Availability of data and materials

The datasets generated and/or analyzed during the current study are available from the corresponding author on reasonable request.


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This research was partly supported by the National Research Foundation of Korea (NRF-2019R1A2C2005933) grant funded by the Korea Government (MSIT) and Korea Institute for Advancement of Technology (KIAT) grant funded by the Korea Government (MOTIE) (P0012770).

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SJK and VCC originated the research idea. SJK collected data and drafted the first manuscript under the guidance of JYK, their supervisor. SUK contributed to developing the research design and the final manuscript. All authors read and approved the final manuscript.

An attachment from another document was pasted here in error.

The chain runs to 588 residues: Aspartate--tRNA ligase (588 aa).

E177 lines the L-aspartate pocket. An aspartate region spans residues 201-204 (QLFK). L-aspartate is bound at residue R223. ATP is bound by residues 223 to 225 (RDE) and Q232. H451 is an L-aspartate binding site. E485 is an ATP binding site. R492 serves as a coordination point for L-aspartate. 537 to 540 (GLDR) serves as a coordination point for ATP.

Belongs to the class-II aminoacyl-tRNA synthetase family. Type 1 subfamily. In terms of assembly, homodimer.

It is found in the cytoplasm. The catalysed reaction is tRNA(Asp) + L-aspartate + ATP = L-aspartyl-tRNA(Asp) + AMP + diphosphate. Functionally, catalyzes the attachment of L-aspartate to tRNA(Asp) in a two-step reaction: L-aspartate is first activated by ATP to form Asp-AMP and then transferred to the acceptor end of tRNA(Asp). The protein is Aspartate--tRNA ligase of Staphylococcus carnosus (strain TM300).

Authors’ information

SJK, graduated student, Soongsil University, Seoul 156-743, Korea. SUK, Ph.D. student, Soongsil University, Seoul 156-743, Korea. VCC, Ph.D., Soongsil University, Seoul 156-743, Korea. JYK, Ph.D., Professor, Soongsil University. Seoul 156-743, Korea.

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Correspondence to Joo Yong Kim.

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Kim, S.J., Kim, S.U., Vu, C.C. et al. Improved heating method for shape-memory alloy using carbon nanotube and silver paste. Fash Text 10, 16 (2023).

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  • Shape-memory alloy
  • Heating layer
  • Smart wearable
  • SMA textile actuator
  • Shape memory effect